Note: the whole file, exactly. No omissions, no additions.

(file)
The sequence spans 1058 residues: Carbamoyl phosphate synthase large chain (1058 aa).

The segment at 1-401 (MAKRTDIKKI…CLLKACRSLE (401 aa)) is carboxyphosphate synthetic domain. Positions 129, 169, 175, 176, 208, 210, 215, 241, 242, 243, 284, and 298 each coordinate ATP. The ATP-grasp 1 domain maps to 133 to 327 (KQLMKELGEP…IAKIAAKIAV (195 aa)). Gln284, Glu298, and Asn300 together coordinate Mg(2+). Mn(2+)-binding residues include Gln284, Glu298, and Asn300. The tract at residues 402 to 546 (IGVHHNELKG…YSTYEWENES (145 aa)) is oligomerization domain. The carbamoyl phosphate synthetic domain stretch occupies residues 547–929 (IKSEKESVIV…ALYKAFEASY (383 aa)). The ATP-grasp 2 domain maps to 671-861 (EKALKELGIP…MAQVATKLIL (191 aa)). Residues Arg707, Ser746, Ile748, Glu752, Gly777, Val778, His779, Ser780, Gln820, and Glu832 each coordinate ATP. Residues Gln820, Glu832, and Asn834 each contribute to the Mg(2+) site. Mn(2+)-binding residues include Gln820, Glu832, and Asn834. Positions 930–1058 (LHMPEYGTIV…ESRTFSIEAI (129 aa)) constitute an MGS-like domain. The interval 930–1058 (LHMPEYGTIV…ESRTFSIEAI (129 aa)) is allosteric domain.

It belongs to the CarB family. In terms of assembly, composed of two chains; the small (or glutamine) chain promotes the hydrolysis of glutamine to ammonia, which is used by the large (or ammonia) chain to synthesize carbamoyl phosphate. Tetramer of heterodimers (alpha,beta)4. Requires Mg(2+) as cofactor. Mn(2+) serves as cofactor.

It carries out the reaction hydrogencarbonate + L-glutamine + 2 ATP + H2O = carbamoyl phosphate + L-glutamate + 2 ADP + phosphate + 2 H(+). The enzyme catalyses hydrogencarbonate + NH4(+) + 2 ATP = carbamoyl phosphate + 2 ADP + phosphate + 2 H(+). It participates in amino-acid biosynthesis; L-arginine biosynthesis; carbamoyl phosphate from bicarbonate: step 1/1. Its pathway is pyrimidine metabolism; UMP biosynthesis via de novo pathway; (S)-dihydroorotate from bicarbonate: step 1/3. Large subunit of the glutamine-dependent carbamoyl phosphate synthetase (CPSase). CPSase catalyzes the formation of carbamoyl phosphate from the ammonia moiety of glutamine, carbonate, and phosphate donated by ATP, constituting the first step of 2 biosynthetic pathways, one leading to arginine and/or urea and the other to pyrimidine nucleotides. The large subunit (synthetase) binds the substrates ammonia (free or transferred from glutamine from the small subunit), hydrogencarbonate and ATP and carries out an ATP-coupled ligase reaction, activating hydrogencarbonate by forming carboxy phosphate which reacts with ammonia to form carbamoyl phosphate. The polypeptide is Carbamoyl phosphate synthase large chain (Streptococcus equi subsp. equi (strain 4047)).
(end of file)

The sequence spans 1058 residues: Carbamoyl phosphate synthase large chain (1058 aa).

The segment at 1-401 (MAKRTDIKKI…CLLKACRSLE (401 aa)) is carboxyphosphate synthetic domain. Positions 129, 169, 175, 176, 208, 210, 215, 241, 242, 243, 284, and 298 each coordinate ATP. The ATP-grasp 1 domain maps to 133 to 327 (KQLMKELGEP…IAKIAAKIAV (195 aa)). Gln284, Glu298, and Asn300 together coordinate Mg(2+). Mn(2+)-binding residues include Gln284, Glu298, and Asn300. The tract at residues 402 to 546 (IGVHHNELKG…YSTYEWENES (145 aa)) is oligomerization domain. The carbamoyl phosphate synthetic domain stretch occupies residues 547–929 (IKSEKESVIV…ALYKAFEASY (383 aa)). The ATP-grasp 2 domain maps to 671-861 (EKALKELGIP…MAQVATKLIL (191 aa)). Residues Arg707, Ser746, Ile748, Glu752, Gly777, Val778, His779, Ser780, Gln820, and Glu832 each coordinate ATP. Residues Gln820, Glu832, and Asn834 each contribute to the Mg(2+) site. Mn(2+)-binding residues include Gln820, Glu832, and Asn834. Positions 930–1058 (LHMPEYGTIV…ESRTFSIEAI (129 aa)) constitute an MGS-like domain. The interval 930–1058 (LHMPEYGTIV…ESRTFSIEAI (129 aa)) is allosteric domain.

It belongs to the CarB family. In terms of assembly, composed of two chains; the small (or glutamine) chain promotes the hydrolysis of glutamine to ammonia, which is used by the large (or ammonia) chain to synthesize carbamoyl phosphate. Tetramer of heterodimers (alpha,beta)4. Requires Mg(2+) as cofactor. Mn(2+) serves as cofactor.

It carries out the reaction hydrogencarbonate + L-glutamine + 2 ATP + H2O = carbamoyl phosphate + L-glutamate + 2 ADP + phosphate + 2 H(+). The enzyme catalyses hydrogencarbonate + NH4(+) + 2 ATP = carbamoyl phosphate + 2 ADP + phosphate + 2 H(+). It participates in amino-acid biosynthesis; L-arginine biosynthesis; carbamoyl phosphate from bicarbonate: step 1/1. Its pathway is pyrimidine metabolism; UMP biosynthesis via de novo pathway; (S)-dihydroorotate from bicarbonate: step 1/3. Large subunit of the glutamine-dependent carbamoyl phosphate synthetase (CPSase). CPSase catalyzes the formation of carbamoyl phosphate from the ammonia moiety of glutamine, carbonate, and phosphate donated by ATP, constituting the first step of 2 biosynthetic pathways, one leading to arginine and/or urea and the other to pyrimidine nucleotides. The large subunit (synthetase) binds the substrates ammonia (free or transferred from glutamine from the small subunit), hydrogencarbonate and ATP and carries out an ATP-coupled ligase reaction, activating hydrogencarbonate by forming carboxy phosphate which reacts with ammonia to form carbamoyl phosphate. The polypeptide is Carbamoyl phosphate synthase large chain (Streptococcus equi subsp. equi (strain 4047)).